The Human Condition
In The Human Condition, Joel Smoker’s fifth studio record, he has rounded up the perfect backing band. Each member knows their place; when they’re needed in the spotlight and when it’s time to step back and add subtle characteristics to the songs overall vibe. This is often apparent with Ian Simpson (guitar, dobro, banjo and baritone guitar), and Dave Clarke (fiddle, mandolin and harmonica), as they constantly switch between their weapons of choice and ensure no dull moment.
The reason Smoker’s backing band needs so much credit is because at times it seems that with only vocals and guitar, these songs would fall short. Not because they’re poorly written, rather the meaning contained within the lyrics struggles to break through somewhat wavy and unconvincing vocals. The end result sees Smoker struggling to unleash any real passion.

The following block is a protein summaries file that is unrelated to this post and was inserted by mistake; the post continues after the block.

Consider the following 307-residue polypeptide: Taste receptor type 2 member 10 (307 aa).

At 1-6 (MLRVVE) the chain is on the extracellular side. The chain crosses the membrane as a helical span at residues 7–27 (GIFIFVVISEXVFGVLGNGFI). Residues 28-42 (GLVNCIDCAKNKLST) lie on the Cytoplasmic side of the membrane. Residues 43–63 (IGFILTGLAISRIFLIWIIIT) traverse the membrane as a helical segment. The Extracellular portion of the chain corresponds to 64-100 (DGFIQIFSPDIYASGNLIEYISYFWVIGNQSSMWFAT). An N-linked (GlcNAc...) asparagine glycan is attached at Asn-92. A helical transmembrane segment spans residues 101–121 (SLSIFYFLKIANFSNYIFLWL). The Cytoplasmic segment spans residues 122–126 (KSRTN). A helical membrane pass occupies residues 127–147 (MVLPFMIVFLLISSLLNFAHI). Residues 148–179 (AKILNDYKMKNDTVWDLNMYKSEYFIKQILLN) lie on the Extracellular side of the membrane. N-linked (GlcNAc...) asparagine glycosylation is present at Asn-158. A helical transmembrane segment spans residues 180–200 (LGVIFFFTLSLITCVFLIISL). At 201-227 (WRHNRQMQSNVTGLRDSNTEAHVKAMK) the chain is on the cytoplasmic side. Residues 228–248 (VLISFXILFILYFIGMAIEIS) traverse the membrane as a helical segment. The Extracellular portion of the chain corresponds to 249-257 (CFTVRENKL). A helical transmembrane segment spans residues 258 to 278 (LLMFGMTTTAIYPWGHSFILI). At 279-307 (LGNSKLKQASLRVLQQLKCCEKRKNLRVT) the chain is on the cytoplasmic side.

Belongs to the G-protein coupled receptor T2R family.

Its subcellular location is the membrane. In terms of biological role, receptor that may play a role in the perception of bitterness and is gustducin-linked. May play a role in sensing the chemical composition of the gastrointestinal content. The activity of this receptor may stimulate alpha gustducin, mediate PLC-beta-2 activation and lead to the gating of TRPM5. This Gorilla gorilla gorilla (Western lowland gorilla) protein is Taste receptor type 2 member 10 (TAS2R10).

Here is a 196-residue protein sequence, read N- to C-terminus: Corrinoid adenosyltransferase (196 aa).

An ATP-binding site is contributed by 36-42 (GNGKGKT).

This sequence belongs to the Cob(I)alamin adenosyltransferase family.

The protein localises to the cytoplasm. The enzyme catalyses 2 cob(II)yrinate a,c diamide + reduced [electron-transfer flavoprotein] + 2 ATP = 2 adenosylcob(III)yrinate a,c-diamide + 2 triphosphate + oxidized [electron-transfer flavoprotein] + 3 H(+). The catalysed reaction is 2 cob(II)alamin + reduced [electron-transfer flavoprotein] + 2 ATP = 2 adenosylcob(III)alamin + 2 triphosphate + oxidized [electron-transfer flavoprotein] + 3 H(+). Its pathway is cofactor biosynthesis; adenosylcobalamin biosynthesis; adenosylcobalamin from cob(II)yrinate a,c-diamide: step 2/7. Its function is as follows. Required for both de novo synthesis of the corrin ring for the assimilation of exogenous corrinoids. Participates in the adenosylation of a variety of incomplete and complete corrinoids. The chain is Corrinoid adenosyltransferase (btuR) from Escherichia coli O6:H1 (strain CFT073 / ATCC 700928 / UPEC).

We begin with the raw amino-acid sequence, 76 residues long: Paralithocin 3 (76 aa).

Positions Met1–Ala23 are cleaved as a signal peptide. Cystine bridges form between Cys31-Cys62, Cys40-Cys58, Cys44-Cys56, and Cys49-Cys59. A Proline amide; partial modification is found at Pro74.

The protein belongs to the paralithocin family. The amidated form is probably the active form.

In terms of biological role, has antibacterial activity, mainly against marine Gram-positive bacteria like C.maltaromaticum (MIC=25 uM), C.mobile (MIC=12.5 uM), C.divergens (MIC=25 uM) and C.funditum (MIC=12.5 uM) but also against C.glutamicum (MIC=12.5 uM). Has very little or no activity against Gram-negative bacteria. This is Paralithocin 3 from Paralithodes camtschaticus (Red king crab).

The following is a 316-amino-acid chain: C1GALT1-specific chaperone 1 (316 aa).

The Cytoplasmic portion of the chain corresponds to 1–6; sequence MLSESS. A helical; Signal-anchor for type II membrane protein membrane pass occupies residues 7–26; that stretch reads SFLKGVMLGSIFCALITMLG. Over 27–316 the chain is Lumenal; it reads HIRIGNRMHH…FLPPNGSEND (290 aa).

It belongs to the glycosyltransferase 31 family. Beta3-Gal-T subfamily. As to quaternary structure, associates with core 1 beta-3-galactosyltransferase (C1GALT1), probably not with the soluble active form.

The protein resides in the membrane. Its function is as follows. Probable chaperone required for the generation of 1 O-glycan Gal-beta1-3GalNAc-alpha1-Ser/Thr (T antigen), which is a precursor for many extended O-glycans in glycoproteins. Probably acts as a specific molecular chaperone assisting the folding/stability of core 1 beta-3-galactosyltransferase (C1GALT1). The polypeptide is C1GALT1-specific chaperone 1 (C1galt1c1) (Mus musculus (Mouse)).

With laid-back, country subject matter and waltz-worthy music, the schizophrenic clown imagery on the cover doesn’t encapsulate the country-sounds on the plastic disc inside. This isn’t a book, and the imagery surrounding a record’s cover art tends to be the scaffolding on which listeners build their opinions from. People can’t but help let imagery influence their feelings towards a song, and confusingly starring at The Human Condition’s cover when giving the CD its first spin can leave a person unsure about Smoker’s endgame.
Besides the aesthetical hiccup and Smokers somewhat unconvincing performance, The Human Condition presents an intriguing new take on country. With any luck, Smoker will add more fuel to the flame on his next release and truly capture the vibe he is going for.